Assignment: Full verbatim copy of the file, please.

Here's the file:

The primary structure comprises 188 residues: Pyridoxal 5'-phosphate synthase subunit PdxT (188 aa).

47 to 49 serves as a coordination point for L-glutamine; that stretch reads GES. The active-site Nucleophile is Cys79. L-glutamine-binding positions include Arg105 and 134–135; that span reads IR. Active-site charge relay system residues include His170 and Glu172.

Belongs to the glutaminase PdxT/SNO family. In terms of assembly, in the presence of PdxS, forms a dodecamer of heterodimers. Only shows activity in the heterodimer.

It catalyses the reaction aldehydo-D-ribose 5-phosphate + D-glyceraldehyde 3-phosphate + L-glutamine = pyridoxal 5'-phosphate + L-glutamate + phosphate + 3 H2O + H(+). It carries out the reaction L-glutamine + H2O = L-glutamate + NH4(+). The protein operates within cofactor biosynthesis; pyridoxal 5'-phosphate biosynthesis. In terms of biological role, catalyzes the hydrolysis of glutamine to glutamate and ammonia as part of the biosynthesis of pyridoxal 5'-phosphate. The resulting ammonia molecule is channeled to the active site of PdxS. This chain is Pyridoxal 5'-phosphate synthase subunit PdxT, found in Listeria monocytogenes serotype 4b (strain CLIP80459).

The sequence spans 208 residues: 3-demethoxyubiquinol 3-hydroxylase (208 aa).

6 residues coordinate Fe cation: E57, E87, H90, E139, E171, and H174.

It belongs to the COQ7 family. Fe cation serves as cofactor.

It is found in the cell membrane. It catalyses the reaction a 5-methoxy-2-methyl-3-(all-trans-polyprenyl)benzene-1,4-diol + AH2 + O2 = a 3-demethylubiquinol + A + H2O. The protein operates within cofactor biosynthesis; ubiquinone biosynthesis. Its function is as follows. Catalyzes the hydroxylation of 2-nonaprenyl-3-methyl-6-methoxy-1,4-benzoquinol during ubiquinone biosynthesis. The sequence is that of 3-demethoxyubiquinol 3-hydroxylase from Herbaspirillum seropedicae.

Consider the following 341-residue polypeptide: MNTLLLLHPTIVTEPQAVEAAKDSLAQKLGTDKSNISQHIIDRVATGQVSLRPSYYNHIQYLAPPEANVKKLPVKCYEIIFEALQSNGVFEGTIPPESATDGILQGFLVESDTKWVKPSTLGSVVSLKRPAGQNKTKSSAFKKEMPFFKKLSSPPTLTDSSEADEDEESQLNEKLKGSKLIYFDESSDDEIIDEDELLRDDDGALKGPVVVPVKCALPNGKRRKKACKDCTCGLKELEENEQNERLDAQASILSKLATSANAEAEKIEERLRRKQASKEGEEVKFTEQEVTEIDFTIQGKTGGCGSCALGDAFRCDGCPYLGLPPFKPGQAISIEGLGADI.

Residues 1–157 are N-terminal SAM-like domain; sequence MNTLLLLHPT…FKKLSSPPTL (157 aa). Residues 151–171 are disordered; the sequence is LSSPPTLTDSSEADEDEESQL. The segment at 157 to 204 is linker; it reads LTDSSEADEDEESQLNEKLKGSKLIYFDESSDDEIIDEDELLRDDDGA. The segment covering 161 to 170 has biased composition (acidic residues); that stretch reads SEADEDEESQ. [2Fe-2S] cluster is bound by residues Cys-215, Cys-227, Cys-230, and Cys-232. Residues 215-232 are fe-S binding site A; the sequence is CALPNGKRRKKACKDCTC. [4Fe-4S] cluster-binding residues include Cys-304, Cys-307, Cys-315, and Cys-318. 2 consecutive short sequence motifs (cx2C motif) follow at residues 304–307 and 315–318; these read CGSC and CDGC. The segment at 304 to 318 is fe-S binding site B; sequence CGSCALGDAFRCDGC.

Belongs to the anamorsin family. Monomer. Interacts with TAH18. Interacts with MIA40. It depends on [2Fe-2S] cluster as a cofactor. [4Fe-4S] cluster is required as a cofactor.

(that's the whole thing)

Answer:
The primary structure comprises 188 residues: Pyridoxal 5'-phosphate synthase subunit PdxT (188 aa).

47 to 49 serves as a coordination point for L-glutamine; that stretch reads GES. The active-site Nucleophile is Cys79. L-glutamine-binding positions include Arg105 and 134–135; that span reads IR. Active-site charge relay system residues include His170 and Glu172.

Belongs to the glutaminase PdxT/SNO family. In terms of assembly, in the presence of PdxS, forms a dodecamer of heterodimers. Only shows activity in the heterodimer.

It catalyses the reaction aldehydo-D-ribose 5-phosphate + D-glyceraldehyde 3-phosphate + L-glutamine = pyridoxal 5'-phosphate + L-glutamate + phosphate + 3 H2O + H(+). It carries out the reaction L-glutamine + H2O = L-glutamate + NH4(+). The protein operates within cofactor biosynthesis; pyridoxal 5'-phosphate biosynthesis. In terms of biological role, catalyzes the hydrolysis of glutamine to glutamate and ammonia as part of the biosynthesis of pyridoxal 5'-phosphate. The resulting ammonia molecule is channeled to the active site of PdxS. This chain is Pyridoxal 5'-phosphate synthase subunit PdxT, found in Listeria monocytogenes serotype 4b (strain CLIP80459).

The sequence spans 208 residues: 3-demethoxyubiquinol 3-hydroxylase (208 aa).

6 residues coordinate Fe cation: E57, E87, H90, E139, E171, and H174.

It belongs to the COQ7 family. Fe cation serves as cofactor.

It is found in the cell membrane. It catalyses the reaction a 5-methoxy-2-methyl-3-(all-trans-polyprenyl)benzene-1,4-diol + AH2 + O2 = a 3-demethylubiquinol + A + H2O. The protein operates within cofactor biosynthesis; ubiquinone biosynthesis. Its function is as follows. Catalyzes the hydroxylation of 2-nonaprenyl-3-methyl-6-methoxy-1,4-benzoquinol during ubiquinone biosynthesis. The sequence is that of 3-demethoxyubiquinol 3-hydroxylase from Herbaspirillum seropedicae.

Consider the following 341-residue polypeptide: MNTLLLLHPTIVTEPQAVEAAKDSLAQKLGTDKSNISQHIIDRVATGQVSLRPSYYNHIQYLAPPEANVKKLPVKCYEIIFEALQSNGVFEGTIPPESATDGILQGFLVESDTKWVKPSTLGSVVSLKRPAGQNKTKSSAFKKEMPFFKKLSSPPTLTDSSEADEDEESQLNEKLKGSKLIYFDESSDDEIIDEDELLRDDDGALKGPVVVPVKCALPNGKRRKKACKDCTCGLKELEENEQNERLDAQASILSKLATSANAEAEKIEERLRRKQASKEGEEVKFTEQEVTEIDFTIQGKTGGCGSCALGDAFRCDGCPYLGLPPFKPGQAISIEGLGADI.

Residues 1–157 are N-terminal SAM-like domain; sequence MNTLLLLHPT…FKKLSSPPTL (157 aa). Residues 151–171 are disordered; the sequence is LSSPPTLTDSSEADEDEESQL. The segment at 157 to 204 is linker; it reads LTDSSEADEDEESQLNEKLKGSKLIYFDESSDDEIIDEDELLRDDDGA. The segment covering 161 to 170 has biased composition (acidic residues); that stretch reads SEADEDEESQ. [2Fe-2S] cluster is bound by residues Cys-215, Cys-227, Cys-230, and Cys-232. Residues 215-232 are fe-S binding site A; the sequence is CALPNGKRRKKACKDCTC. [4Fe-4S] cluster-binding residues include Cys-304, Cys-307, Cys-315, and Cys-318. 2 consecutive short sequence motifs (cx2C motif) follow at residues 304–307 and 315–318; these read CGSC and CDGC. The segment at 304 to 318 is fe-S binding site B; sequence CGSCALGDAFRCDGC.

Belongs to the anamorsin family. Monomer. Interacts with TAH18. Interacts with MIA40. It depends on [2Fe-2S] cluster as a cofactor. [4Fe-4S] cluster is required as a cofactor.